Then again, it might not be overclocking after all


While it's true that there's an awful lot of overclocking out there, it's also true that not everything that looks like overclocking actually is.

Last Thanksgiving, I helped one of my relatives upgrade their computer by scavenging parts from another unused computer (installing more memory and replacing a broken CD drive). When I took the front panel off the machine, I was greeted with a wall of dust. A little wrangling with a vacuum cleaner was called for before I got around to yanking the broken CD drive and installing the replacement.

When we go through the failure reports that people submit, we find a lot of single-bit errors, where the correct value and the actual value differ in only one bit position. If these problems are systematic, then that would be the sign of some sort of software problem, but the ones we saw were one-time events, isolated single-bit errors. We had no proof, but we suspected flakey memory, possibly the result of an overheated machine.

People often stick their computers in out-of-the-way locations, against walls, on a carpeted floor, in a closet. While that's very convenient for home decor, the computer itself suffers because the flow of air through the computer has been impaired. The accumulation of dust impedes the cooling effect further. So make sure the vents on your computer are clean and unobstructed, or you too may find yourself on the short end of a memory glitch caused by overheating.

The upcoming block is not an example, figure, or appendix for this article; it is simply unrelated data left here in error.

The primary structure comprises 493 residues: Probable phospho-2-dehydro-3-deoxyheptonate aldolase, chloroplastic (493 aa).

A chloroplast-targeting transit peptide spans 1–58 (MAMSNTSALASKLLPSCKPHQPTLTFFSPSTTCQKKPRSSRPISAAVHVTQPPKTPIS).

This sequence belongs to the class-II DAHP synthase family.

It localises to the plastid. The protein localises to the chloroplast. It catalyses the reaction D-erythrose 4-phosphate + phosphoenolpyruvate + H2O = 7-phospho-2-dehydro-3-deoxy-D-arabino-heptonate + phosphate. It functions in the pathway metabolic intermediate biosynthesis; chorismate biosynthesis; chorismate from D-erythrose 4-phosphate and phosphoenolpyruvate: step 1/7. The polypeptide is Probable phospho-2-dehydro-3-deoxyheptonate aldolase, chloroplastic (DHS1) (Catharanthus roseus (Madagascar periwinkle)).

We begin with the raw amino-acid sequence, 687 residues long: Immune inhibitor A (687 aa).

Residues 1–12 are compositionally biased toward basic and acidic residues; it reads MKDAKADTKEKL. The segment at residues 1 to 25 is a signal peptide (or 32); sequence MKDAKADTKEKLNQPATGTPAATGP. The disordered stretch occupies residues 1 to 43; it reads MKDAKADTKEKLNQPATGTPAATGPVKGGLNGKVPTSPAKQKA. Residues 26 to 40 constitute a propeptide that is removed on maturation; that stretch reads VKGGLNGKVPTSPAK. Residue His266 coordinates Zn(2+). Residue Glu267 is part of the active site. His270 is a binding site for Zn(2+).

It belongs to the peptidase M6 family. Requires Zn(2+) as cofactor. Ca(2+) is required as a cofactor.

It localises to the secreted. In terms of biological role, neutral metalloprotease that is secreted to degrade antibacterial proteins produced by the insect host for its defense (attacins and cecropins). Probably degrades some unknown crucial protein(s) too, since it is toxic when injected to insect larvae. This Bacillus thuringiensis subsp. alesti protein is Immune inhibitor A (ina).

Jeremy Kelly from the Exchange Server team was part of the team that investigated a crash that looked just like overclocking, except it wasn't. The program crashed on a mov eax, 0x20 instruction, an instruction that merely loads a constant into a register. It doesn't access memory; it's not a privileged instruction; there's no reason why the instruction could fail. Yet it did.

This looked like overclocking, but the problem was consistently reproducible (atypical of overclocking), and besides, companies that pay tens of thousands of dollars for an Exchange server system aren't going to skimp on a few hundred by overclocking it. The Exchange server team were fortunate enough to be able to capture a live debug session, which permitted them to investigate the problem both on the user-mode side and on the kernel-mode side, and that revealed the true cause: The Exchange server had been infected with a rootkit.